Wlliam Gilmore Simms
The Cub of the Panther: A Hunter Legend of the ''Old North State'' >> Chapter Two: Matrimonial Speculations—How Women are to be Won, and So Forth. >> Page 50

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Novel (Romance) | The University of Arkansas Press | 1997
Transcription CHAPTER TWO
MATRIMONIAL SPECULATIONS
HOW WOMEN ARE TO BE WONT
AND SO FORTH.
MATTIE FULLER, to use her own expression, was not "mealy mouthed," like her brother; she was of coarser texture. There was a something sympathetic between her mind and its moral and that of
Aunt Betsy Moore. They occupied very nearly the same place of intel-
lect and taste, and found pleasure accordingly in communion with each
other. It was an honest welcome, therefore, which Mrs. Fuller received
from the ancient maiden of fifty Betsy Moore very unlike that
which was accorded her by her more antique, but more consequential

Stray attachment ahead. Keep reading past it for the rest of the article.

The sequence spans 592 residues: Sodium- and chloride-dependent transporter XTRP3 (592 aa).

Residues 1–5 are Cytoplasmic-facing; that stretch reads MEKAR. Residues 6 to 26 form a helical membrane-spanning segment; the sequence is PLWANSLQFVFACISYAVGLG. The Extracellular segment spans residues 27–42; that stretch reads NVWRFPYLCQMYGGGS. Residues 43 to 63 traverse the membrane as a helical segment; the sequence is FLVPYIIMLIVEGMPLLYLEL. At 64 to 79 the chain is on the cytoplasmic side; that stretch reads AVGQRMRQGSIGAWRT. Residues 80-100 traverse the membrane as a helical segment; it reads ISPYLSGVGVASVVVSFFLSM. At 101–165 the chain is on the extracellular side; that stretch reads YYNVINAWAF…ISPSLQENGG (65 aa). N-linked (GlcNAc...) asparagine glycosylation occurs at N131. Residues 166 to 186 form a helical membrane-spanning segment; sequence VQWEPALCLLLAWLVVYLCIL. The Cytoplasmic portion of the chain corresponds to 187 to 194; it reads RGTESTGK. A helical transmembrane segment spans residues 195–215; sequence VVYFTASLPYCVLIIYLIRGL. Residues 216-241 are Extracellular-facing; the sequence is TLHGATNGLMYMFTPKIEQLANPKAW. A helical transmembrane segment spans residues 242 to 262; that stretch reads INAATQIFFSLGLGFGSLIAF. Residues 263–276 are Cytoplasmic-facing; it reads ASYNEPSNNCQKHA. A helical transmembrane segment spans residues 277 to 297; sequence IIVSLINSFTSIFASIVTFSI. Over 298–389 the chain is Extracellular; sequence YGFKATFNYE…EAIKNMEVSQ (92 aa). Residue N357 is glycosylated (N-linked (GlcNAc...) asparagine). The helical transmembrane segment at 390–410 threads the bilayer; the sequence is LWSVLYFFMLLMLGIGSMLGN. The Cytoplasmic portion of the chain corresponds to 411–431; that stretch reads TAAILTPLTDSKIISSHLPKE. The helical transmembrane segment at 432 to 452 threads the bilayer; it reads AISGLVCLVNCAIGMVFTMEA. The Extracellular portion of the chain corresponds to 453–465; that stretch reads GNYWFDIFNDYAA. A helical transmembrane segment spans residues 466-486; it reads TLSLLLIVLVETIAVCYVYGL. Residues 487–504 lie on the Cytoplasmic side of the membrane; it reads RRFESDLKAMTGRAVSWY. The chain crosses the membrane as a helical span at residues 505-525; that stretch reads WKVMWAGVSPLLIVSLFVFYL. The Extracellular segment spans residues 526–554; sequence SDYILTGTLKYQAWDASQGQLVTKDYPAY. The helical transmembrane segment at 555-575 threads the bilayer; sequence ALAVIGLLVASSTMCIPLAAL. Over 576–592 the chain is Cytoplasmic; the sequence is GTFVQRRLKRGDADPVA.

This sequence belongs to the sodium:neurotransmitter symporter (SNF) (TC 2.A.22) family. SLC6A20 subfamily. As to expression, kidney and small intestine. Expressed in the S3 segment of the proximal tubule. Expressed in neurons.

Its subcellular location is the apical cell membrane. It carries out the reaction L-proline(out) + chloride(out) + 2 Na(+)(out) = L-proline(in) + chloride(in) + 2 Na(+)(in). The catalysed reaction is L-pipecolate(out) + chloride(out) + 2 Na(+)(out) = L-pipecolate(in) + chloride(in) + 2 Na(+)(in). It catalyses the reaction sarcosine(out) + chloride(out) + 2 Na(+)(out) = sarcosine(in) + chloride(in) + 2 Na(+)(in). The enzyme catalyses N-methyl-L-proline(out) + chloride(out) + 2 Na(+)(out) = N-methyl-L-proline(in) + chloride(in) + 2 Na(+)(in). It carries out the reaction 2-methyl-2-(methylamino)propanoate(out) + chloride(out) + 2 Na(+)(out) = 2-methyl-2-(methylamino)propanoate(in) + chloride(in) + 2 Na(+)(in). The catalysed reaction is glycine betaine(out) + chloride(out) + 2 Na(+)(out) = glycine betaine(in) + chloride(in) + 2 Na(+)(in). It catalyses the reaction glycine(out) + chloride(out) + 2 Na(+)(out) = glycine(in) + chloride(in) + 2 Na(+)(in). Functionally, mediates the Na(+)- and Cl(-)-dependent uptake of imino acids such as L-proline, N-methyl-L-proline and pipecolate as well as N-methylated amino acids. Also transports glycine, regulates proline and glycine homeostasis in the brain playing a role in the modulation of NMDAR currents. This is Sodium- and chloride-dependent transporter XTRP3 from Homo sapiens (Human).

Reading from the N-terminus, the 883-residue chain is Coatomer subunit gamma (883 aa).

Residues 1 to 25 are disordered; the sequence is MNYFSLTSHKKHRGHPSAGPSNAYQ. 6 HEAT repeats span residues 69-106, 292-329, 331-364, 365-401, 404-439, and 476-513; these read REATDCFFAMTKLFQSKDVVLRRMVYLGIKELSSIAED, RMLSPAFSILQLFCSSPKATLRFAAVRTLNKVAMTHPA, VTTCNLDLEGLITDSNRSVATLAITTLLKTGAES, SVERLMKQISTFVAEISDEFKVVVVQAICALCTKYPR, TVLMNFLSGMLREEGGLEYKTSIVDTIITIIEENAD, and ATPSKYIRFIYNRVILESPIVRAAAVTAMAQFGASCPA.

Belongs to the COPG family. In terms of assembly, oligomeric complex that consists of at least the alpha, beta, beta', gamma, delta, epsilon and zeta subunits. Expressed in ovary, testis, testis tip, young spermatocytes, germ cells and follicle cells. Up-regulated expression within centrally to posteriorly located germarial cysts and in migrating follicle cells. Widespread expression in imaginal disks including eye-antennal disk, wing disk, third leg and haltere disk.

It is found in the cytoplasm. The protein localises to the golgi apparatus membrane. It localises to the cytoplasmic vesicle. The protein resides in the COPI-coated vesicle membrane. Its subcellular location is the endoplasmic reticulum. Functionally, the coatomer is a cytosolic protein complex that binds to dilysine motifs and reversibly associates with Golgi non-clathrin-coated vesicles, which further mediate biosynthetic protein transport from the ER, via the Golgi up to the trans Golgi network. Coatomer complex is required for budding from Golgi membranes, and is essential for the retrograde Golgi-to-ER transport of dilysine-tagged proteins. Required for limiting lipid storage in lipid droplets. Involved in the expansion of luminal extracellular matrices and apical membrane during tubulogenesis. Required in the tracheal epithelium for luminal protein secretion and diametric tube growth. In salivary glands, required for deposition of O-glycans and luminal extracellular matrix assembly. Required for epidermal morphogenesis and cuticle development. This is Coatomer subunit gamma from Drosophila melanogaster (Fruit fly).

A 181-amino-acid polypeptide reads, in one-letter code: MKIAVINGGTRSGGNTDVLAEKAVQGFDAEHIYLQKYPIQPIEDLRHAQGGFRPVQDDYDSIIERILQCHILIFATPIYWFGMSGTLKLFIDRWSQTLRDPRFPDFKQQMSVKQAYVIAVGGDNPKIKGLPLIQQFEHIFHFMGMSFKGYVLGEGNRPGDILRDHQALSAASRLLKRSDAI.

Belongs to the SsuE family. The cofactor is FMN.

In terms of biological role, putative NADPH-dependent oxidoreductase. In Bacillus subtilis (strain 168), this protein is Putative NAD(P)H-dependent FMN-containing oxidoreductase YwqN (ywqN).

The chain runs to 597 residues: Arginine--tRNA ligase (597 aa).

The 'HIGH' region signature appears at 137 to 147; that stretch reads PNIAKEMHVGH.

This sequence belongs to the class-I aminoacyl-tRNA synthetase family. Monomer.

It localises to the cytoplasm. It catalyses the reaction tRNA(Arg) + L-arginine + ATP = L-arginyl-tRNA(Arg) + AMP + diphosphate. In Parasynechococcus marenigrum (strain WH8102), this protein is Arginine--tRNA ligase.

sister, the relict of the late most excellent Squire Moses Carter, of ven-
erable memory.
"I'm so glad to see you, Mattie Fuller, I can hardly tell whether I'm
standing on my heels or my head. Why it's an age, woman, sence we
had a talk tugether. Here you, Jupe, take Mrs. Fuller's horse. And how
hev you been all this time; and how's Mike, and your husband, Sam
Fuller? As for Mike, I haven't seen him sense the night of Ben Fitch's
wedding.""What vulgar woman has Betsy got hold of now?" said Mrs. Carter
to her daughter Rose, turning up at the same time her ineffable nose.
"It's Mrs. Sam Fuller," was the answer; "sister of Mr. Baynam.""Mr. Baynam, Rose? You mean the hunter of that name.""Yes, mamma!""These vulgar people, alas! my child. Your unfortunate aunt is
incurable! How lucky for you and me that I had an education. But edu-
cation, perhaps, would have done but little had not my own tastes been